Poor people are more likely to die within 30 days of surgery than patients from wealthy areas, an independent review has found.
The disparity in mortality rates and the number of emergency admissions, which were almost twice as likely for the poorest patients, was described as "glaring" and in need of investigation by one of the authors of the Perioperative Mortality Review Committee.
The committee advises the Health Quality & Safety Commission on how to reduce the number of surgery-related deaths in New Zealand. It reviews anaesthesia- and surgery-related deaths that happen within 30 days of an operation.
Associate Health Minister Peter Dunne this afternoon described the report as "concerning".
The Health Quality and Safety Commission comes under Dunne's areas of responsibility.
Dunne is overseas as part of Prime Minister Bill English's Pacific Islands mission this week, and sent the Herald a statement about the report.
"The report is concerning and confirms what we have suspected.
"What it underscores is the need for greater emphasis on primary programmes for our most vulnerable to minimise their need for secondary and tertiary treatment."
The report released today is the committee's sixth and contains a chapter focusing on mortality and socioeconomic deprivation.
It revealed that people living in the most deprived areas had a higher rate of perioperative mortality - at 0.63 per cent - than people living in the least deprived areas, where mortality was 0.39 per cent.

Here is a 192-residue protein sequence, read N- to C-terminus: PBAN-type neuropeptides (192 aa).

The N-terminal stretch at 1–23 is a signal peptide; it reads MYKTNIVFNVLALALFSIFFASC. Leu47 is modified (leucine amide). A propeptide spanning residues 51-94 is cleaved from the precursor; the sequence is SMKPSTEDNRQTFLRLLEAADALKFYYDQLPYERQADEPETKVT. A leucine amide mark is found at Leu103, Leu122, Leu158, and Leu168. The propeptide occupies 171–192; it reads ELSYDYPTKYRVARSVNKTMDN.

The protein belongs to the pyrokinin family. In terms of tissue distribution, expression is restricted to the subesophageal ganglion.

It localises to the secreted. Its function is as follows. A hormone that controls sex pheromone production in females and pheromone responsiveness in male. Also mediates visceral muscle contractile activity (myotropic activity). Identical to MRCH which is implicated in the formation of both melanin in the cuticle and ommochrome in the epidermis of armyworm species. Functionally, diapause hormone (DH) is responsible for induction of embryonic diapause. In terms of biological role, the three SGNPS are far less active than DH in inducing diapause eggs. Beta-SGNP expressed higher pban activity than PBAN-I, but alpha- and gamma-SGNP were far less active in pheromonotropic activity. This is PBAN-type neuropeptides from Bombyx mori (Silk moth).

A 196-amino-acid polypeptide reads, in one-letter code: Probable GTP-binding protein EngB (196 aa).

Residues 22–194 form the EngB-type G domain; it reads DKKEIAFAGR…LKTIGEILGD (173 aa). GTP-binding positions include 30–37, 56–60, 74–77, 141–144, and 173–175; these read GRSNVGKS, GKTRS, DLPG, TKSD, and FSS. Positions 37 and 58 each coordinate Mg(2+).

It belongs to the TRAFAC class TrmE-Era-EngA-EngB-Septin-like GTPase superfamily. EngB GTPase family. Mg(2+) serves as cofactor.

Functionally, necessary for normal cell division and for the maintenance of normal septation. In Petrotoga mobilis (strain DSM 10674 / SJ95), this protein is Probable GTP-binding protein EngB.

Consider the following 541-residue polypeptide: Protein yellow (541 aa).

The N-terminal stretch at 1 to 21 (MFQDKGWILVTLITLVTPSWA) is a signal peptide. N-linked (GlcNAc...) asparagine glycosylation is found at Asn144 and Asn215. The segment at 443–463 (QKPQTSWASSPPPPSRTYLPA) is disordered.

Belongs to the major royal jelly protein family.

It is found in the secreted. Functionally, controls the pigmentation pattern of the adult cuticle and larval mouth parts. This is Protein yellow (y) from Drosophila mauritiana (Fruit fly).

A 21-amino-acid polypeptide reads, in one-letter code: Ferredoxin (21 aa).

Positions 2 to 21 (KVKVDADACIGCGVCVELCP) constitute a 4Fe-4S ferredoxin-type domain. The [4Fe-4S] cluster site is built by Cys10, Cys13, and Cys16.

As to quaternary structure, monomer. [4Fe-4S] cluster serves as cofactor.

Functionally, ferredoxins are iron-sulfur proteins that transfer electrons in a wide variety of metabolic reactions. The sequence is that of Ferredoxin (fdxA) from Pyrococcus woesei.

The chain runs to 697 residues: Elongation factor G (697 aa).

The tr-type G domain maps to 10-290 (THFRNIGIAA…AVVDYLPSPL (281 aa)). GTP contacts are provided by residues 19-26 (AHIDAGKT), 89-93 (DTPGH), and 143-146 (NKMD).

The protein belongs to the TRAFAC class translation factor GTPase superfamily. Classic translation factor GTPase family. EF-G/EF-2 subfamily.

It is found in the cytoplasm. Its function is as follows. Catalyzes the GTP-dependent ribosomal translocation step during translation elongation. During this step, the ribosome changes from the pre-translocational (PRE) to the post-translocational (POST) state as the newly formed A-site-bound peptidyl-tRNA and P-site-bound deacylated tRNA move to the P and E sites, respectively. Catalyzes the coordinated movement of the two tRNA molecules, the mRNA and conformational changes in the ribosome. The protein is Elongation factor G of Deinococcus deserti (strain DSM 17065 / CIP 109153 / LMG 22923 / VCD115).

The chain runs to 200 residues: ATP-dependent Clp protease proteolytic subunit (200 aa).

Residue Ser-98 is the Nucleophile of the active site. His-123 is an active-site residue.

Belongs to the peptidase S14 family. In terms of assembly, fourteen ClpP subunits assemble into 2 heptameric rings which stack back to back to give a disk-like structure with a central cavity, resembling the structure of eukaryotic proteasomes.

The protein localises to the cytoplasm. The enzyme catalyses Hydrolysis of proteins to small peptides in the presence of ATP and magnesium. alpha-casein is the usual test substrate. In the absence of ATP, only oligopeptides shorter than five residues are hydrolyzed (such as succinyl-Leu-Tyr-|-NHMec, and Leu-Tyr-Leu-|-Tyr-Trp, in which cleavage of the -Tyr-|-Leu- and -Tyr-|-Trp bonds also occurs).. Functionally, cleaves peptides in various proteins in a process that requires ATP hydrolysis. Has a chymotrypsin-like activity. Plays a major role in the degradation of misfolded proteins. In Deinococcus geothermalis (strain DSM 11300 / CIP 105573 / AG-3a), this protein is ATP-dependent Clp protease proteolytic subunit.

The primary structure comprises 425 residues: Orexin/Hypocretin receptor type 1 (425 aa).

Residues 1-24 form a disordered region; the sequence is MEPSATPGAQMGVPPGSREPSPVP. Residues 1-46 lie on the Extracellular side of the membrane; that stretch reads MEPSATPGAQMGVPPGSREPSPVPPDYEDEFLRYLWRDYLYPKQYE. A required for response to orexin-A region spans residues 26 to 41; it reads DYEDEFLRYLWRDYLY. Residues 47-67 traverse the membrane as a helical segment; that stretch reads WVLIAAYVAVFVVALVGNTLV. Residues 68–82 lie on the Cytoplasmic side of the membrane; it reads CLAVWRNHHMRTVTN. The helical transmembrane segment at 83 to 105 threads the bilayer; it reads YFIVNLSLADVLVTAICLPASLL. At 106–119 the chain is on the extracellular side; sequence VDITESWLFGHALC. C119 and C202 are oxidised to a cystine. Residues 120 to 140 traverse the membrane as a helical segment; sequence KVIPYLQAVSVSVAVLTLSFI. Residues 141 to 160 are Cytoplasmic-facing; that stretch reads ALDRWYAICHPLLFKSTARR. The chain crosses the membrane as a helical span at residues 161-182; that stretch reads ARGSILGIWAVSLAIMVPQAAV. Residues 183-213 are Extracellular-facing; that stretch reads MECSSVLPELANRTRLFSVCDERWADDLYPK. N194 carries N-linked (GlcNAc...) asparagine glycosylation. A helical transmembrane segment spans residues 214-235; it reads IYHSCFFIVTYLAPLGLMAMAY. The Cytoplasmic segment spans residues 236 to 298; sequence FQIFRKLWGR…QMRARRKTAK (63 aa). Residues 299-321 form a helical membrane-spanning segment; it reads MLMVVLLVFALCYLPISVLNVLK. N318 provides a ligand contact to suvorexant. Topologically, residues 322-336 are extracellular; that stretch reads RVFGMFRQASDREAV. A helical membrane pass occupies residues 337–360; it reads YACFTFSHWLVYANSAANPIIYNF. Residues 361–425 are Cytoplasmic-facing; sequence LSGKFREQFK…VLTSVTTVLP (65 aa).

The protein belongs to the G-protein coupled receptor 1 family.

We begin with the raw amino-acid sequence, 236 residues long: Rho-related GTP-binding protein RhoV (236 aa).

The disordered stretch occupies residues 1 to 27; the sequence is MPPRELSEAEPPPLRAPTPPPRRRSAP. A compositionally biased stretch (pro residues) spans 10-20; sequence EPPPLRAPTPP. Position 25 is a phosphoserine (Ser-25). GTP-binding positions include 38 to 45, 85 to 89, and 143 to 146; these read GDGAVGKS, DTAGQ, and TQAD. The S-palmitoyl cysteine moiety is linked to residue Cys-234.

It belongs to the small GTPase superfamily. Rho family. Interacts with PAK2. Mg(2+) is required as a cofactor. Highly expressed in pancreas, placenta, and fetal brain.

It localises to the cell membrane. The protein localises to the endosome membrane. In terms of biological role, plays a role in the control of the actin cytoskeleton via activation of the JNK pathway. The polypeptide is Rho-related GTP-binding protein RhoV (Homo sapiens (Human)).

The national mortality rate was 0.54 per cent, with 6085 deaths from 1,117,908
The poorest patients were also almost twice as likely as the other group to have emergency surgery, and also had 14 per cent more elective operations, the report found.
When adjusting for the effects of other clinical and sociodemographic factors, such as age, ethnicity and other illnesses, those in the most deprived areas had a 1.18 times greater risk of mortality after elective surgery than those in the least deprived areas.
For acute surgery, this increased to 1.46 times.
Committee chairwoman Dr Leona Wilson said all deaths after surgery were a tragedy, but the findings were "glaring".
"We need to look into why it exists, as every person in New Zealand has the right to expect the same standard of health care regardless of their socioeconomic situation."
There were a number of reasons it may be happening, including difficulty accessing or affording healthcare, she said.
But the committee believed there was no reason the disparities should exist and wanted urgent work to reduce them.
The report recommended research be done into socioeconomic and ethnic inequities in perioperative mortality, and emergency versus elective surgery rates, she said.
The committee also wanted district health boards, with the support of the Ministry of Health, to investigate programmes to increase access to primary care and medical and surgical specialists.
BY THE NUMBERS
● Among the most deprived population, there were 259,609 admissions for surgery between 2009 and 2013, with 1647 patients dying within 30 days of surgery
● Among the least deprived population, there were 196,950 admissions for surgery between 2009 and 2013, with 768 deaths
● Nationally, there were 1,117,908 admissions and 6085 deaths - a mortality rate of 0.54
● The number of elective admissions for the most deprived was 175,921, 14 per cent higher than the least deprived
● The number of acute admissions for the most deprived was a massive 95 per cent increase of those for the least deprived - 83,688 versus 42,748
● The most deprived also had a higher percentage of acute admissions compared to elective, with 32.2 per cent compared to 21.7 per cent for the least deprived.